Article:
Growth Opportunities but Uncertainty Around Core Drug

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Spectrum Pharmaceuticals (NASDAQ: SPPI) appears relatively cheap versus its peers with a P/E of slightly under 5 and return metrics (ROA, ROE and ROI) that are almost double that of other players. There may be an opportunity with Spectrum. While low P/E multiples are not a very good comparison metric for small- and mid-cap pharmaceuticals, discounted cash flow is more relevant since the stocks are tied to future drug earnings. That said, the return metrics are impressive as is the earnings growth in recent years. Spectrum may just be in the midst of some growing pains and there may be an opportunity for investors.

Spectrum Pharmaceuticals is a biotechnology company with integrated commercial and drug development operation. It focuses on hematology and oncology. The company used a no research, development only model (NARDO) in its oncology operations. In oncology, it current sells two drugs, Zevalin and Fusilev, with another two drugs, apaziquone and belinostat, in late-stage development. It also currently markets Folotyn.

Fusilev in the midst of correction

The company and stock have tended to trade along with the success of Fusilev. In the 2013 fiscal year sales guidance, Fusilev is expected to contribute 50% of revenue. Sales of Fusilev have declined in the recent quarter and management has guided for further declines in 2013, however the indication is that this is due to an inventory reduction of Fusilev due to the re-introduction of a generic. Management expects the order pattern to change but believes demand is stable from the clinics. The level at which demand stabilizes remains uncertain and this represents a key downside risk for the stock.

Other revenue expanding

Other drugs besides Fusilev are expected to account for the other 50% of fiscal year sales. The three primary ones are Zevalin, Folotyn and belinostat. While each faces its unique set of challenges, the general direction of sales from these drugs should positively contribute to growth at Spectrum.

Fotolyn was an underperforming drug acquired from Allos Therapeutics. Fotolyn performed well in the most recent quarter behind increased promotional activity by Spectrum and Spectrum may have helped the drug turn the corner.

Zevalin is used to treat non-Hodgkin’s lymphoma and has had very positive clinical data, however it has not sold well after three years of efforts. There were numerous issues over those three years and management believes it has addressed the issues behind the underperformance of Zevalin. The company needs to try and change this. Last, belinostat is still waiting for approval, but that is expected.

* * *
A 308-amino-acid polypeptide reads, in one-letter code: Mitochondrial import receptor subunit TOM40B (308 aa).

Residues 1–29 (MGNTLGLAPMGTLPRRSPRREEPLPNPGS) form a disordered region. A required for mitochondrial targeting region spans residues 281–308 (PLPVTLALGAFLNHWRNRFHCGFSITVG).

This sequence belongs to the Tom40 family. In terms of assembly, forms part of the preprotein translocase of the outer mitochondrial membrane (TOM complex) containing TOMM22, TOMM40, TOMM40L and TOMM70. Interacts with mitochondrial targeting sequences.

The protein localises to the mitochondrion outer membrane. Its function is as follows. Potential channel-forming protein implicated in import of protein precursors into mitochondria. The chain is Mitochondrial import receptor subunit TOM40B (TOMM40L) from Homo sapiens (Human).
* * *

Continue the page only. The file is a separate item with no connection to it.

A biopharmaceutical company, Celegene Corporation (NASDAQ: CELG), also markets drugs used to treat cancer and immune-inflammatory diseases. It does have a more diverse revenue stream, as it does not depends as much on one drug and receives royalties related to Focalin XR and the Ritalin family of drugs. Its P/E is significantly higher, as are other multiples versus Spectrum, but return metrics are lower as noted in the following chart. It is also a much larger company: a $50 billion market cap compared with Spectrum's of $426 million.

Biogen Idec (NASDAQ: BIIB) is another biotech firm that discovers, develops, and markets therapies for neurodegenerative diseases, hemophilia, and autoimmune disorders. It also has a much larger market cap of close to $50 billion and a much more diverse revenue stream. The more diverse revenue streams of both Celegene and Biogen should translate to higher multiples as the risk related to problems with a certain drug do not cause dramatic changes to the growth profile. For a smaller firm, the revenue streams associated with each drug are forecasted and then discounted to arrive at valuations. Firms with longer track records and greater number of drugs can be valued the same way or also by looking to multiples. 


Spectrum is an interesting company and has the potential to greatly grow sales over the next five years with the three drugs discussed, as well as others. That said, the uncertainty around 50% of sales with Fusilev probably makes it prudent for investors to see where sales levels begin stabilize.

Mike Thiessen has no position in any stocks mentioned. The Motley Fool recommends Celgene. Try any of our Foolish newsletter services free for 30 days. We Fools may not all hold the same opinions, but we all believe that considering a diverse range of insights makes us better investors. The Motley Fool has a disclosure policy. Is this post wrong? Click here. Think you can do better? Join us and write your own!

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